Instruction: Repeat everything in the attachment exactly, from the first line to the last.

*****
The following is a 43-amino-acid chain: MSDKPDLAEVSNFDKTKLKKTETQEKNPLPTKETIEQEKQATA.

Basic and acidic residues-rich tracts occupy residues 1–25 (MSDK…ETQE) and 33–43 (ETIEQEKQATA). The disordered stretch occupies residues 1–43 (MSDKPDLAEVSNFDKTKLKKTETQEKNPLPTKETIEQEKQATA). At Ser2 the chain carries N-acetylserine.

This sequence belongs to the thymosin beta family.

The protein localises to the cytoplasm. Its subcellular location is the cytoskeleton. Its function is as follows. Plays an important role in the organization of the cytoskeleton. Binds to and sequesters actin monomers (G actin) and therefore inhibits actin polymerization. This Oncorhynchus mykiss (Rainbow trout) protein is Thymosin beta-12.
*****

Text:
The following is a 43-amino-acid chain: MSDKPDLAEVSNFDKTKLKKTETQEKNPLPTKETIEQEKQATA.

Basic and acidic residues-rich tracts occupy residues 1–25 (MSDK…ETQE) and 33–43 (ETIEQEKQATA). The disordered stretch occupies residues 1–43 (MSDKPDLAEVSNFDKTKLKKTETQEKNPLPTKETIEQEKQATA). At Ser2 the chain carries N-acetylserine.

This sequence belongs to the thymosin beta family.

The protein localises to the cytoplasm. Its subcellular location is the cytoskeleton. Its function is as follows. Plays an important role in the organization of the cytoskeleton. Binds to and sequesters actin monomers (G actin) and therefore inhibits actin polymerization. This Oncorhynchus mykiss (Rainbow trout) protein is Thymosin beta-12.